Charlotte County, Virginia facts for kids

Kids Encyclopedia Facts
Charlotte County, Virginia
Map
Map of Virginia highlighting Charlotte County
Location in the state of Virginia
Map of the USA highlighting Virginia
Virginia's location in the U.S.
Statistics
Founded 1764
Seat Charlotte Court House
Largest town Keysville
Area
 - Total
 - Land
 - Water

478 sq mi (1,238 km²)
475 sq mi (1,230 km²)
2.2 sq mi (6 km²), 0.5%
PopulationEst.
 - (2015)
 - Density

12,201
26/sq mi (10/km²)
Time zone Eastern: UTC-5/-4
Website: http://www.charlotteva.com/
Named for: Queen Charlotte

Charlotte County is a United States county located in the south central part of the Commonwealth of Virginia. Its county seat is the town of Charlotte Court House. As of the 2010 census, the county population was 12,586. Charlotte County is predominately rural with a population density of only 26.5 persons per square mile.

The county was formed in 1764 from Lunenburg County, and it is named for Queen Charlotte, wife of King George III of England. The county residents later became staunch supporters of independence and the American Revolution, and Founding Father Patrick Henry was one of its most famous residents. His grave and the national memorial dedicated to him is located in Charlotte County.

History

Red Hill Charlotte County Virginia 1907
Red Hill Patrick Henry National Memorial in Charlotte County, the final resting place of Patrick Henry

European settlement of the future county began in the early 18th century, and early settlers included mostly English people, with some French Hugenots and Scotch-Irish. After approximately fifty years of European settlement, the House of Burgesses established and incorporated Charlotte County in 1764 from part of Lunenburg County. The new county was named in honor of Charlotte of Mecklenburg-Strelitz, the Queen and wife of King George III of England.

Residents of Charlotte County were heavily involved in the American Revolution. County delegates supported resolutions against the Stamp Act of 1765, and the county government was the second governing body to declare independence from English rule. In addition, Charlotte militia units fought under General Robert Lawson during the Yorktown campaign, which effectively led to the end of the American War of Independence. Finally, the final resting place and national memorial to revolutionary hero Patrick Henry is at Red Hill Plantation.

Charlotte County has also played a role in other wars on American soil. An artillery company from Charlotte played a key role in the Battle of Craney Island during the War of 1812. Also, a significant battle in the American Civil War occurred in Charlotte and Halifax counties during the Battle of Staunton River Bridge, which resulted in a victory for the Confederacy.

Geography

According to the U.S. Census Bureau, the county has a total area of 478 square miles (1,240 km2), of which 475 square miles (1,230 km2) is land and 2.2 square miles (5.7 km2) (0.5%) is water. The county is bounded on the southwest by the Roanoke River, locally known as the "Staunton River". The terrain is hilly.

Adjacent counties

Major highways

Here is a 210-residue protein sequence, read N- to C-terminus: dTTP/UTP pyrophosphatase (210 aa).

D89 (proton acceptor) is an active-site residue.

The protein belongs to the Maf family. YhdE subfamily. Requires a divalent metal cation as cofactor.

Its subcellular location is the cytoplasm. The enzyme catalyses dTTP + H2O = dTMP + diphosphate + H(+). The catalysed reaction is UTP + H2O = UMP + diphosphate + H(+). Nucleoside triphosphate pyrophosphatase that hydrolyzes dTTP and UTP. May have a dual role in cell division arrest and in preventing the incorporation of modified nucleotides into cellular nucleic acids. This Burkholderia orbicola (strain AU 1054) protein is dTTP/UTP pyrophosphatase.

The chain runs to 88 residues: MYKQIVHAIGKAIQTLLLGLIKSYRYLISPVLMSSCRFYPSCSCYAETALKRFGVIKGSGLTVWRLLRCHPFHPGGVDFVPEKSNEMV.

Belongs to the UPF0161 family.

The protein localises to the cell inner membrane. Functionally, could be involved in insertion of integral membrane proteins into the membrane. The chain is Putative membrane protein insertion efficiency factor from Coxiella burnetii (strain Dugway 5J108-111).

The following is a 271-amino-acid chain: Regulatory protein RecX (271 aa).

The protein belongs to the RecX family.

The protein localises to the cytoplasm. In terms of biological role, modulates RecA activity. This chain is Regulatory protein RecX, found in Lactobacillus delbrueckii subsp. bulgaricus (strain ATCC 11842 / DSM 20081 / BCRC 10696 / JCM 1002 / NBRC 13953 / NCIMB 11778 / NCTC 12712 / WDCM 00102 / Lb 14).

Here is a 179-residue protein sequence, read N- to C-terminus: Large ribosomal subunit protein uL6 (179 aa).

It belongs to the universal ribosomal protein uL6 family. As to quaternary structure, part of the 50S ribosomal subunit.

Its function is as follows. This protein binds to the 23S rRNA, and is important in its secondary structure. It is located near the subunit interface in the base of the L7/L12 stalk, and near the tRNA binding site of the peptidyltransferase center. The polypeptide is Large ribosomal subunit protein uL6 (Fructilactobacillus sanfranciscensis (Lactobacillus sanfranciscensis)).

• US 15
  • US 360
  • SR 40
  • SR 47
  • SR 59
  • SR 92

Demographics

Historical population
Census Pop.
1790 10,078
1800 11,912 18.2%
1810 13,161 10.5%
1820 13,290 1.0%
1830 15,252 14.8%
1840 14,595 −4.3%
1850 13,955 −4.4%
1860 14,471 3.7%
1870 14,513 0.3%
1880 16,653 14.7%
1890 15,077 −9.5%
1900 15,343 1.8%
1910 15,785 2.9%
1920 17,540 11.1%
1930 16,061 −8.4%
1940 15,861 −1.2%
1950 14,057 −11.4%
1960 13,368 −4.9%
1970 11,551 −13.6%
1980 12,266 6.2%
1990 11,688 −4.7%
2000 12,472 6.7%
2010 12,586 0.9%
Est. 2015 12,201 −3.1%
U.S. Decennial Census
1790–1960 1900–1990
1990–2000 2010–2013

As of the census of 2000, there were 12,472 people, 4,951 households, and 3,435 families residing in the county. The population density was 26 people per square mile (10/km²). There were 5,734 housing units at an average density of 12 per square mile (5/km²). The racial makeup of the county was 65.51% White, 32.89% Black or African American, 0.14% Native American, 0.16% Asian, 0.70% from other races, and 0.59% from two or more races. 1.65% of the population were Hispanic or Latino of any race.

There were 4,951 households out of which 28.10% had children under the age of 18 living with them, 52.50% were married couples living together, 13.00% had a female householder with no husband present, and 30.60% were non-families. 27.40% of all households were made up of individuals and 13.30% had someone living alone who was 65 years of age or older. The average household size was 2.47 and the average family size was 3.00.

In the county, the age distribution of the population shows 24.30% under the age of 18, 7.20% from 18 to 24, 26.20% from 25 to 44, 24.80% from 45 to 64, and 17.50% who were 65 years of age or older. The median age was 40 years. For every 100 females there were 92.00 males. For every 100 females age 18 and over, there were 90.70 males.

The median income for a household in the county was $28,929, and the median income for a family was $34,830. Males had a median income of $26,918 versus $20,307 for females. The per capita income for the county was $14,717. About 12.70% of families and 18.10% of the population were below the poverty line, including 22.10% of those under age 18 and 20.80% of those age 65 or over.

Communities

Towns

Unincorporated


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